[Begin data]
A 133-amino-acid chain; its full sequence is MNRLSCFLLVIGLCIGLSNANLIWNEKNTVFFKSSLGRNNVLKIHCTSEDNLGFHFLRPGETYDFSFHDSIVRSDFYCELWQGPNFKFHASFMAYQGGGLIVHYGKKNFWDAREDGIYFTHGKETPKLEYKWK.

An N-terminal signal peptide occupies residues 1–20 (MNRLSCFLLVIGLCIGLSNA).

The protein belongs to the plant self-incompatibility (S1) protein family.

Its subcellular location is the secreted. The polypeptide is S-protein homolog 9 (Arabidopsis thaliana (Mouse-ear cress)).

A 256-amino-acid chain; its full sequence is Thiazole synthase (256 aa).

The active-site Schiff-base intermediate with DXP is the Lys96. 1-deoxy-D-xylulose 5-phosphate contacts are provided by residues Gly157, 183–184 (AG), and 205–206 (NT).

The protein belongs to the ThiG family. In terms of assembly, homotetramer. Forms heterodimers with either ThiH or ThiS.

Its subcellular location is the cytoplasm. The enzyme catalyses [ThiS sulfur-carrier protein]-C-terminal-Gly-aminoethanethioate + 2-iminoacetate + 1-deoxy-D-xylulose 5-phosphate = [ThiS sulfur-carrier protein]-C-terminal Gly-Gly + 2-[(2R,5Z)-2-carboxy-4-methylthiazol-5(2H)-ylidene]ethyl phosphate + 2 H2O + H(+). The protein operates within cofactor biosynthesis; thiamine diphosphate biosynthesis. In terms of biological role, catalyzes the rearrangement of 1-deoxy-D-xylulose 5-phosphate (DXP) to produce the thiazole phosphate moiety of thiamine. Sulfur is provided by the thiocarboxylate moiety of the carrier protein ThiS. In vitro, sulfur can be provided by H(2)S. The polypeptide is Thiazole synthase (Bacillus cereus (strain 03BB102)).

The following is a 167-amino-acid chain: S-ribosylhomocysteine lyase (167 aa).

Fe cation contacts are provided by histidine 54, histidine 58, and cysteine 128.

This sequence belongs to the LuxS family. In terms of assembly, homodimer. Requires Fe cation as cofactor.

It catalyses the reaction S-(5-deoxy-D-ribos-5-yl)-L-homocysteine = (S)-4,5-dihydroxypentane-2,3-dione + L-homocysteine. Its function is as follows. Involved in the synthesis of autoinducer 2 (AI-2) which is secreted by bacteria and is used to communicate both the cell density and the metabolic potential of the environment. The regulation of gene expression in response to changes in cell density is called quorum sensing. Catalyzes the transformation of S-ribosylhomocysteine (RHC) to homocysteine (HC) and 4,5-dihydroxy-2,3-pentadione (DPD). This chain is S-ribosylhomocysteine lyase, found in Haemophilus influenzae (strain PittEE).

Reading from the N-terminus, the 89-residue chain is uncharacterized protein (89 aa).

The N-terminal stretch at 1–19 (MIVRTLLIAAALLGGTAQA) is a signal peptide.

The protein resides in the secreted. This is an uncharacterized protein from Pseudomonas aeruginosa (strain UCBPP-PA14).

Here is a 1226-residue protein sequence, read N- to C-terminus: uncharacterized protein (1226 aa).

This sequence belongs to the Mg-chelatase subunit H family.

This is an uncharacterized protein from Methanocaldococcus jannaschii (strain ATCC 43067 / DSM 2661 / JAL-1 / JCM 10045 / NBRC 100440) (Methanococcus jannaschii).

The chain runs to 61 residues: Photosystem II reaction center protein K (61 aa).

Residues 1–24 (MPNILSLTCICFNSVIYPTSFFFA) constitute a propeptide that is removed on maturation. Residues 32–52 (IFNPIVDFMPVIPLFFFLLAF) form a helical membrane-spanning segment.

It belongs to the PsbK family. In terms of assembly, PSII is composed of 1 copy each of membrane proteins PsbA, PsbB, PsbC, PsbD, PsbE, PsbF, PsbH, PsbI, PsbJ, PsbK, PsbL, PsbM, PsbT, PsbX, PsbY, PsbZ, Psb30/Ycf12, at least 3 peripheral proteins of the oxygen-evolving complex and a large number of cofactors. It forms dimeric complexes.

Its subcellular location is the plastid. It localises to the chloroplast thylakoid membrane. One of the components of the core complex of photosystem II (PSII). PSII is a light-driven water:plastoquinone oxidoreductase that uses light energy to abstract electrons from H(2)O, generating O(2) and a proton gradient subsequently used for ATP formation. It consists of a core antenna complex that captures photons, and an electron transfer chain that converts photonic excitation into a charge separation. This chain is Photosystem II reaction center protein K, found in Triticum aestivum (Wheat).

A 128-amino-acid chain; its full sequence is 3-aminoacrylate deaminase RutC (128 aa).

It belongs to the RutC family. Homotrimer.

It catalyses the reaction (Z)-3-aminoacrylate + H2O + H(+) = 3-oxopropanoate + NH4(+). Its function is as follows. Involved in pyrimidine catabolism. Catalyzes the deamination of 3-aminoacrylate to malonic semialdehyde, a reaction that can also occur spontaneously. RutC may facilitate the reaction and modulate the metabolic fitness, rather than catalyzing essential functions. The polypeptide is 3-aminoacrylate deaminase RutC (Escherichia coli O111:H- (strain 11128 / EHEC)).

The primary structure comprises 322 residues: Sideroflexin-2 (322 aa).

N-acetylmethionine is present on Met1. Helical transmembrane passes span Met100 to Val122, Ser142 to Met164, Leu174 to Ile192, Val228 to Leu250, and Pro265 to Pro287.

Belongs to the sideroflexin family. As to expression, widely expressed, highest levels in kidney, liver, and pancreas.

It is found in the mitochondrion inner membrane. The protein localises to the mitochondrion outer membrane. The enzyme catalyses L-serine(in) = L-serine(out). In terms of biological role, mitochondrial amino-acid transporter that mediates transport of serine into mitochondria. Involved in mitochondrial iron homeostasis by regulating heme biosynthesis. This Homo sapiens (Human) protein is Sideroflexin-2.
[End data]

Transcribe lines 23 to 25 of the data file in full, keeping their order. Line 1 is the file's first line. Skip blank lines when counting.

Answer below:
A 128-amino-acid chain; its full sequence is 3-aminoacrylate deaminase RutC (128 aa).

It belongs to the RutC family. Homotrimer.

It catalyses the reaction (Z)-3-aminoacrylate + H2O + H(+) = 3-oxopropanoate + NH4(+). Its function is as follows. Involved in pyrimidine catabolism. Catalyzes the deamination of 3-aminoacrylate to malonic semialdehyde, a reaction that can also occur spontaneously. RutC may facilitate the reaction and modulate the metabolic fitness, rather than catalyzing essential functions. The polypeptide is 3-aminoacrylate deaminase RutC (Escherichia coli O111:H- (strain 11128 / EHEC)).